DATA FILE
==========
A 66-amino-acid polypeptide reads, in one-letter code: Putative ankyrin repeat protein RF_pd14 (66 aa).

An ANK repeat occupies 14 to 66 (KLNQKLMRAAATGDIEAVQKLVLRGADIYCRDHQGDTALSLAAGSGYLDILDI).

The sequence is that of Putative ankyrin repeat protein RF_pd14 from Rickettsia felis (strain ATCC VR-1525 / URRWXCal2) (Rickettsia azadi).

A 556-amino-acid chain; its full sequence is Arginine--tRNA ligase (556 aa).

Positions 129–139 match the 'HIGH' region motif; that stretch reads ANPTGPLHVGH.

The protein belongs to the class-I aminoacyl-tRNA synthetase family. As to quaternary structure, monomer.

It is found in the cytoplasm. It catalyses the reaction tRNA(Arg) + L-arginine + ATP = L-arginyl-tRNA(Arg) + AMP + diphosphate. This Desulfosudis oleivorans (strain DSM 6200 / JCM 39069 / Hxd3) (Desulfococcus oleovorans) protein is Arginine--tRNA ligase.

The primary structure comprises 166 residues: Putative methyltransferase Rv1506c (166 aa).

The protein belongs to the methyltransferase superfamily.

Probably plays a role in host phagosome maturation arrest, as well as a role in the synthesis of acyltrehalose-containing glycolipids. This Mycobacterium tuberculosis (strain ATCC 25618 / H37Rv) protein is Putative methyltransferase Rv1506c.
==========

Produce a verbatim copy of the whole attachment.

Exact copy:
A 66-amino-acid polypeptide reads, in one-letter code: Putative ankyrin repeat protein RF_pd14 (66 aa).

An ANK repeat occupies 14 to 66 (KLNQKLMRAAATGDIEAVQKLVLRGADIYCRDHQGDTALSLAAGSGYLDILDI).

The sequence is that of Putative ankyrin repeat protein RF_pd14 from Rickettsia felis (strain ATCC VR-1525 / URRWXCal2) (Rickettsia azadi).

A 556-amino-acid chain; its full sequence is Arginine--tRNA ligase (556 aa).

Positions 129–139 match the 'HIGH' region motif; that stretch reads ANPTGPLHVGH.

The protein belongs to the class-I aminoacyl-tRNA synthetase family. As to quaternary structure, monomer.

It is found in the cytoplasm. It catalyses the reaction tRNA(Arg) + L-arginine + ATP = L-arginyl-tRNA(Arg) + AMP + diphosphate. This Desulfosudis oleivorans (strain DSM 6200 / JCM 39069 / Hxd3) (Desulfococcus oleovorans) protein is Arginine--tRNA ligase.

The primary structure comprises 166 residues: Putative methyltransferase Rv1506c (166 aa).

The protein belongs to the methyltransferase superfamily.

Probably plays a role in host phagosome maturation arrest, as well as a role in the synthesis of acyltrehalose-containing glycolipids. This Mycobacterium tuberculosis (strain ATCC 25618 / H37Rv) protein is Putative methyltransferase Rv1506c.